I am aware that G is conditionally independent of Q and T given Z. However, I am looking for a way to set Z given my inferred thetas as well as Q and T to then predict G. Such a model presumably performs better than a baseline without the observed sites Q and T, where G is only conditioned on Z. We need the knowledge of at least one other observed variable to predict data points of G. However, I am not sure if rerunning inference with thetas as well as Q* and T* is the way to go. Would you agree?

I think you can use infer discrete to get z values: there are a couple of examples in the tutorial page Search — Pyro Tutorials 1.8.0 documentation

I think the code in the predict function of epidemiology is closest to your problem. Does infer discrete work for your model?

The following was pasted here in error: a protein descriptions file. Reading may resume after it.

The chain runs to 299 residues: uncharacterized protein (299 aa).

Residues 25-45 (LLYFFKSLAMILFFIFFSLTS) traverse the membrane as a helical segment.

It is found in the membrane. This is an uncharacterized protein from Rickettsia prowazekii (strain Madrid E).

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Thanks for bearing with me @fehiepsi!

For instance, the following code is working for me and improves log_prob_sum upon the version without infer_discrete:

conditioned_model = poutine.condition(model, mcmc_posterior_params)
infer_discrete_conditioned_model = infer_discrete(conditioned_model, first_available_dim=-2, temperature=1)
trace = poutine.trace(infer_discrete_conditioned_model).get_trace(heldout_data)

Though, I am still not sure, if this is doing the job right? Nothing changes when adding inferred Z sites to mcmc_posterior_params in the conditioning.

I think it is doing the right thing with the heldold_data that you described previously (which is pretty neat to me)
impute_data["G"]["data"] = None and impute_data["G"]["mask"] = False (or an array of False)